Obesity First of Seven Changes to Diabetes Care

FiguraThe American Diabetes Association is out with their new standards of care for 2023 and at the top of the list of seven major changes is a refined focus on obesity. Changes in medical care are subtle and slow. But when you look at how it has evolved over recent years, the shift in views about the relationship between obesity and diabetes is remarkable.

Barely a decade ago, that shift began to favor treating type 2 diabetes with drugs that would be at least weight neutral – or preferably make it possible for patients to shed some excess weight.

Now, at last, the focus has shifted to favor a complementary role for obesity medicines for helping to improve the health of persons with diabetes or the risk of developing it. This is good news.

So here is a brief synopsis of the seven top points of news in the ADA Standards of Care in Diabetes for 2023.

1. New Meds Can Help with Obesity

At the intersection of obesity and diabetes care, healthcare providers now have better tools for managing obesity. The new standards make explicit mention of the opportunity for better outcomes in obesity treatment with new medicines.

2.  The Importance of Sleep

There’s new attention to the importance of healthy sleep patterns. New guidance recommends screening for this and making appropriate referrals to sleep medicine and behavioral health professionals.

3. Social Determinants of Health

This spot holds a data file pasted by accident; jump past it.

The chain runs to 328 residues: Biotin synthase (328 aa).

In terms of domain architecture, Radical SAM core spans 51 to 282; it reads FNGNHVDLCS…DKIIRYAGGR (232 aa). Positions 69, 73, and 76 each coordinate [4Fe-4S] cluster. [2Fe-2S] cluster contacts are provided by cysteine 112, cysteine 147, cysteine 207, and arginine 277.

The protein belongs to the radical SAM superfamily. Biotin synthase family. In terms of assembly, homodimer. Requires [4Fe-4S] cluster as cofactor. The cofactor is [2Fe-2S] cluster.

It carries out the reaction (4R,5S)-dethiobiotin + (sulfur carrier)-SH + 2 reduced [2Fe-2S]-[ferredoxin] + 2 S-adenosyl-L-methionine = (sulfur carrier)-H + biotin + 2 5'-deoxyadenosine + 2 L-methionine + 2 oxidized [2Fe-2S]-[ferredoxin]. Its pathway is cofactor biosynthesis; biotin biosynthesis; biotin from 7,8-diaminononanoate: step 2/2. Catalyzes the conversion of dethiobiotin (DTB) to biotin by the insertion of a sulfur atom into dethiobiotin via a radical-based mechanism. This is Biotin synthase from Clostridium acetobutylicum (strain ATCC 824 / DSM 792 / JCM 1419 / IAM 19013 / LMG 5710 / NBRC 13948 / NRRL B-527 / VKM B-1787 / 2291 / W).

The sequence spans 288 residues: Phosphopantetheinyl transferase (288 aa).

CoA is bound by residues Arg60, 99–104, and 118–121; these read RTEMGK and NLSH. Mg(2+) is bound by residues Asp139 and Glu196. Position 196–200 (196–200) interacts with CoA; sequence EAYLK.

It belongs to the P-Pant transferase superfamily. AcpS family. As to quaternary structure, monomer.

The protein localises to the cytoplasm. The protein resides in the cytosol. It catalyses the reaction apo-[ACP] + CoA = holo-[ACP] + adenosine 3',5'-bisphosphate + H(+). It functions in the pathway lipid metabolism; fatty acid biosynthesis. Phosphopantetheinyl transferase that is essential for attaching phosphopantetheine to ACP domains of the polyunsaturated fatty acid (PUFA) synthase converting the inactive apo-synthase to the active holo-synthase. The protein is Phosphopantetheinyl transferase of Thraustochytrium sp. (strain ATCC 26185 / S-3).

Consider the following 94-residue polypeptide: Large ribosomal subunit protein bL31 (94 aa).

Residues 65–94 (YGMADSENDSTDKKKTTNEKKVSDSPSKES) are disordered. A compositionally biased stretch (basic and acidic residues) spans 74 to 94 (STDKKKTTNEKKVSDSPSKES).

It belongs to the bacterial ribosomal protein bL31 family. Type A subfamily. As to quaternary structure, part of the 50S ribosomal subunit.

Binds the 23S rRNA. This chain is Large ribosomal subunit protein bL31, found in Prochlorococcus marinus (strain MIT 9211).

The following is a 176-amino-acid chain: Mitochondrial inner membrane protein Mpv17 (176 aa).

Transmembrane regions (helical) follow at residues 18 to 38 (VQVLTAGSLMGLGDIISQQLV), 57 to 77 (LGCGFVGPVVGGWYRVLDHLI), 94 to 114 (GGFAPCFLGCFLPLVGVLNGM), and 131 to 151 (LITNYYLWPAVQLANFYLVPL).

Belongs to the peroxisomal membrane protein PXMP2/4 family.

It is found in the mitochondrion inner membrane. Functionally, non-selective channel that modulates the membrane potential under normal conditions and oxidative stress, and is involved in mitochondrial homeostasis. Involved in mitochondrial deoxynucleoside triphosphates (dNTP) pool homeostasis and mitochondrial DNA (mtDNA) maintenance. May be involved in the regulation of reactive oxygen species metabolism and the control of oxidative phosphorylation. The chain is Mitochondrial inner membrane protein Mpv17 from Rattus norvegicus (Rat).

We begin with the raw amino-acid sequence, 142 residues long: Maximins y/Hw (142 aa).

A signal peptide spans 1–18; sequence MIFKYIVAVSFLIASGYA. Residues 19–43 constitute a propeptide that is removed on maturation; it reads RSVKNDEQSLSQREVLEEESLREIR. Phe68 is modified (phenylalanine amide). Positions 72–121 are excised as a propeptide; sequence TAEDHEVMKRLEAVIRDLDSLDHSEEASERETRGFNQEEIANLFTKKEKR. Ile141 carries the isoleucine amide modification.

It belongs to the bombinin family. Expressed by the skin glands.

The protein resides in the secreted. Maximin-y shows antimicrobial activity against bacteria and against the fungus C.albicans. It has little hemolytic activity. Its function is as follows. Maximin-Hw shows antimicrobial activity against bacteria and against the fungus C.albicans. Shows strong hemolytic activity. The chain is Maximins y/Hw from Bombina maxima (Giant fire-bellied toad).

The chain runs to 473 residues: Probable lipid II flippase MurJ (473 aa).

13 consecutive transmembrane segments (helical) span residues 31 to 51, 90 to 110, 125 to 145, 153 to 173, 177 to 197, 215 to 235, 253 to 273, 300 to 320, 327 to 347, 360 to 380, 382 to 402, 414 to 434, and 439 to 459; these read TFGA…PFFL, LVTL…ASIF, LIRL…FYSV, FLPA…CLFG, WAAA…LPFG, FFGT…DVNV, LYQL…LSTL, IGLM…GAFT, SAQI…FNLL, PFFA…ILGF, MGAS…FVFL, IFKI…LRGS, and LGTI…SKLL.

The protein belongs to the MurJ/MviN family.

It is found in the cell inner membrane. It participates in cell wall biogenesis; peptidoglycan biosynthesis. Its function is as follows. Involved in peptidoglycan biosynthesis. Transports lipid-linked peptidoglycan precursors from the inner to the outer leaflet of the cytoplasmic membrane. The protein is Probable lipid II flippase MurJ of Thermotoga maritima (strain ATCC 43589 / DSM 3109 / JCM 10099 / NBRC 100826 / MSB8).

Honestly, on this point, the ADA is a little late to the game. But better late than never. The association is now voicing the need to take social factors into account in tailoring care to the needs and constraints that patients face. This is part of a larger effort to make their standards of care more patient centered. We expect that this will mark the start of more changes to come.

4. Hypertension

Five years ago, the definition of high blood pressure changed. Yesterday, the ADA caught up with that.

5. SGLT2 Inhibitors

The role of this class of diabetes meds has grown to be more important for patients with heart failure based on impressive data from outcome trials. A helpful side effect is that they can bring some modest weight loss, too.

6. Finerenone

Another dividend from big, expensive outcome studies is the recognition that finerenone can be very helpful for patients with diabetes and kidney disease. It is a relatively new drug, approved by FDA in 2021.

7. New Goals for Lowering Cholesterol

This is another case of catching up. Four years ago, new guidelines recommended that the target for LDL cholesterol be set to less than 70 mg/dL in patients with diabetes. ADA is now on board.

Click here for the new guidelines and here for further reporting on them.

Figura, painting by Lyubov Popova / WikiArt

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December 13, 2022